Wednesday, November 26, 2014

Common Tern (pǔtōng yàn-ōu)

Terns are often easily confused with gulls. Both terns and gulls are sea birds which are usually found along the coastlines of most countries. Both types of bird are largely white with long bills and similar black markings. A first time observer of a tern could easily be forgiven for confusing one of these birds for a gull. There are some fundamental differences between gulls and terns, though.

Terns are generally smaller than gulls with sharply pointed wings and deeply forked tails. Their bills come to a sharp point, whereas the bill of gull is rounded at the tip. Their legs are much shorter than a gull’s legs. Like gulls, terns are hunters of fish, and they can often be seen hovering above the surface of lakes and seas prior to diving in their attempts to capture their prey.

Many terns are highly-migratory. In fact, the world champion among the animal world for long migrations is the Arctic Tern, a North American species which migrates between the North and South poles, a distance of 20, 000 km., twice a year.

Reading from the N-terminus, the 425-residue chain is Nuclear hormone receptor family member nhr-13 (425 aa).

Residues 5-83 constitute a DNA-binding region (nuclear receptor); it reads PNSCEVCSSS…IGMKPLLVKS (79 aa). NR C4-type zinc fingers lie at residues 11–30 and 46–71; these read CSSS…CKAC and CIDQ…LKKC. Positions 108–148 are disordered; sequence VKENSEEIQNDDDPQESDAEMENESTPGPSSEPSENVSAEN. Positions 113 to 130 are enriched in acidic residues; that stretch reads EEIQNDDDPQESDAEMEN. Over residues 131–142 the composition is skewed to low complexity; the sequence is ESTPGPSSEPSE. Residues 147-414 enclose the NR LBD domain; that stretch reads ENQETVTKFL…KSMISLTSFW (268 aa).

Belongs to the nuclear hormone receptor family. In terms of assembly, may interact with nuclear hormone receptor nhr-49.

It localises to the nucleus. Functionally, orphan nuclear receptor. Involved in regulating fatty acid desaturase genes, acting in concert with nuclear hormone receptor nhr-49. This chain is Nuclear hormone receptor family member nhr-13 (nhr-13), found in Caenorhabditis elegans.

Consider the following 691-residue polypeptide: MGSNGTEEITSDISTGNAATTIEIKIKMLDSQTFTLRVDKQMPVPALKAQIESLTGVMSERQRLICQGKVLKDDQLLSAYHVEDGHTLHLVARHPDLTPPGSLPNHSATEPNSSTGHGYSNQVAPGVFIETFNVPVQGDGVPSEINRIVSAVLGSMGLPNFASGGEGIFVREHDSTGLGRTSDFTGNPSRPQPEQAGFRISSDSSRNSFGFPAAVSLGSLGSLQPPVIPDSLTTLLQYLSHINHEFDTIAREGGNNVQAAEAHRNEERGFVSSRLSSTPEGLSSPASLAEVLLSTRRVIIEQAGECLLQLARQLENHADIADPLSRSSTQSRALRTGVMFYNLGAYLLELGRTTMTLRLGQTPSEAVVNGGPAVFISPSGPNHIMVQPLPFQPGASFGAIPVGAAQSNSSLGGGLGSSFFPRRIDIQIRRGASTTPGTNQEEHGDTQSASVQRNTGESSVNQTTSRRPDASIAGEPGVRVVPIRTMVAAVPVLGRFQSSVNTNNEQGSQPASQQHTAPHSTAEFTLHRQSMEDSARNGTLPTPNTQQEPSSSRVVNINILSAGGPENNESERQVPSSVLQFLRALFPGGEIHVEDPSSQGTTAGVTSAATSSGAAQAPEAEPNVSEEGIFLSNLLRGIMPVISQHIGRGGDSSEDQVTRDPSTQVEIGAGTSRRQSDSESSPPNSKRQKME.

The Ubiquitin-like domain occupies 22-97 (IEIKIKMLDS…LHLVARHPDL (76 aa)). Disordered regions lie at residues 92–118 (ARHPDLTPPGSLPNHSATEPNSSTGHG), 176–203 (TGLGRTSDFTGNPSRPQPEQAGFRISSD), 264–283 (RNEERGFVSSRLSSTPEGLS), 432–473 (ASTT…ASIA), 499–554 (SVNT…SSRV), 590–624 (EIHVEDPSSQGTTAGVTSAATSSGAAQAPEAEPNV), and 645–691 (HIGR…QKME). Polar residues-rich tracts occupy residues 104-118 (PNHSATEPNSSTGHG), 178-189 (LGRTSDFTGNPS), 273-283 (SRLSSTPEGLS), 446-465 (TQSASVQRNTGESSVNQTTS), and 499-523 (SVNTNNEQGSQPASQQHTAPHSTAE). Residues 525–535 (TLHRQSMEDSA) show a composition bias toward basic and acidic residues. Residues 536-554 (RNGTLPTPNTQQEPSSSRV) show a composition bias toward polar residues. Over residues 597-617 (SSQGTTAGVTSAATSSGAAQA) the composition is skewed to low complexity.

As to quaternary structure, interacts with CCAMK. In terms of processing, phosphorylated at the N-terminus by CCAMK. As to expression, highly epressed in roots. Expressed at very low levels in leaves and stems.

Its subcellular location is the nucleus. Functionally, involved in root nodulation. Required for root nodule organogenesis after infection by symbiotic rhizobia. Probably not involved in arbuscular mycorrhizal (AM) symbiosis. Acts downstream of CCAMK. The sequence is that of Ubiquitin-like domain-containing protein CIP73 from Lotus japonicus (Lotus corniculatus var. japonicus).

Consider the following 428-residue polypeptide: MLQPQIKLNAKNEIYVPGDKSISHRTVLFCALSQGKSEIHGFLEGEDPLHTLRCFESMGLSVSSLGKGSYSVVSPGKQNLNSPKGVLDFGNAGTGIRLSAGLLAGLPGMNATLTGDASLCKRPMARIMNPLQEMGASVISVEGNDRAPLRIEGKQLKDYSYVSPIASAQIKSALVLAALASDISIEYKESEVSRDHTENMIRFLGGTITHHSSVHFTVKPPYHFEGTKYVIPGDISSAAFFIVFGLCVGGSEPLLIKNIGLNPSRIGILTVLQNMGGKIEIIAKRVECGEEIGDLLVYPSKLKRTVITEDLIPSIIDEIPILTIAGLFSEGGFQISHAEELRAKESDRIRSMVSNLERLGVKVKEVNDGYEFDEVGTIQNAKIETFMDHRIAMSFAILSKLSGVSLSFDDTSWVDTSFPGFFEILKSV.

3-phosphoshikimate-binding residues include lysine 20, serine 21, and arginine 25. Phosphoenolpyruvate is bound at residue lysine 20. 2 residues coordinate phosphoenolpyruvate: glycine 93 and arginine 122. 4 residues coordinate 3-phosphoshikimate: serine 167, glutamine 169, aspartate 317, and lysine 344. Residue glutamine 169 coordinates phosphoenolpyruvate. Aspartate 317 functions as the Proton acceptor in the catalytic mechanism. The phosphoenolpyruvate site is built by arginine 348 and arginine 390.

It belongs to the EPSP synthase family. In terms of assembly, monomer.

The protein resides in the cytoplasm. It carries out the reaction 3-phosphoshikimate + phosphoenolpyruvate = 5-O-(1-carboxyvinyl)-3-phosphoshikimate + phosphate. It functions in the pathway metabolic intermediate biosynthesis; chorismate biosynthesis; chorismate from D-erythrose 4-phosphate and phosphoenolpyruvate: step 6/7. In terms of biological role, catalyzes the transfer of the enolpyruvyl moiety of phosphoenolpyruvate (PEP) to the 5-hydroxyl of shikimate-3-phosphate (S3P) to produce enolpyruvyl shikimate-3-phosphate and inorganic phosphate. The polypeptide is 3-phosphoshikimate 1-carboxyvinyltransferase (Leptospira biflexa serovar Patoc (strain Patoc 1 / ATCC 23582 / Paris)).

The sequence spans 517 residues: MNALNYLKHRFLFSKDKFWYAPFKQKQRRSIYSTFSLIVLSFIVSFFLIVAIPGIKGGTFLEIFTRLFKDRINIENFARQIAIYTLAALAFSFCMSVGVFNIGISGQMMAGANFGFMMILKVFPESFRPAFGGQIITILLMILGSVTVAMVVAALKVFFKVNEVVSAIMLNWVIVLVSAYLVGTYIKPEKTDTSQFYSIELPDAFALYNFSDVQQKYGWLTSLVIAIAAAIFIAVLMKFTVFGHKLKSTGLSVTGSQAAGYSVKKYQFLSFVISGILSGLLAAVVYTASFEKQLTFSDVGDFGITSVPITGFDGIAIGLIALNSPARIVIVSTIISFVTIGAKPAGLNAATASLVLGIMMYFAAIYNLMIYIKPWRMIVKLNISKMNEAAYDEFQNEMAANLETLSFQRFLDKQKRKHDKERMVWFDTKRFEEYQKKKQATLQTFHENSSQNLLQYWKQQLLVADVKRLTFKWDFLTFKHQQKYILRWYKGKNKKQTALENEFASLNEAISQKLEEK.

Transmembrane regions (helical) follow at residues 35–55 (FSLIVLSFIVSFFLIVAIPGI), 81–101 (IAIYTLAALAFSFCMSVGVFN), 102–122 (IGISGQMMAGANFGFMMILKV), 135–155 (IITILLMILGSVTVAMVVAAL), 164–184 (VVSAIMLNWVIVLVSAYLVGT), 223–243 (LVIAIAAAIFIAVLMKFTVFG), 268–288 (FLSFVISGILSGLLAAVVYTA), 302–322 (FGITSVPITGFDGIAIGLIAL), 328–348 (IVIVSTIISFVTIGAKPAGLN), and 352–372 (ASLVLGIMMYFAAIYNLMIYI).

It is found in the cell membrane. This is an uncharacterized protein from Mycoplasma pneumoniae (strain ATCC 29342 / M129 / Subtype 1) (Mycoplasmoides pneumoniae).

The Common Tern is also well traveled, moving between their breeding grounds in Northern China and wintering grounds in Southeast Asia. Common Terns are very nearly cosmopolitan and can be found throughout much of the Northern Hemisphere

The Common Tern will breeds in colonies that can exceed 5000 mated pairs of birds. They nest on the ground in freshwater and saltwater environments from coastal sea locations to freshwater lakes. They are quite adaptable and can use human structures as nesting sites as well. The female usually lays three eggs and will be very aggressive in protecting eggs and chicks. They have been known to attack humans who venture too close to their nests.

Photo by Tony Hisgett

No comments:

Post a Comment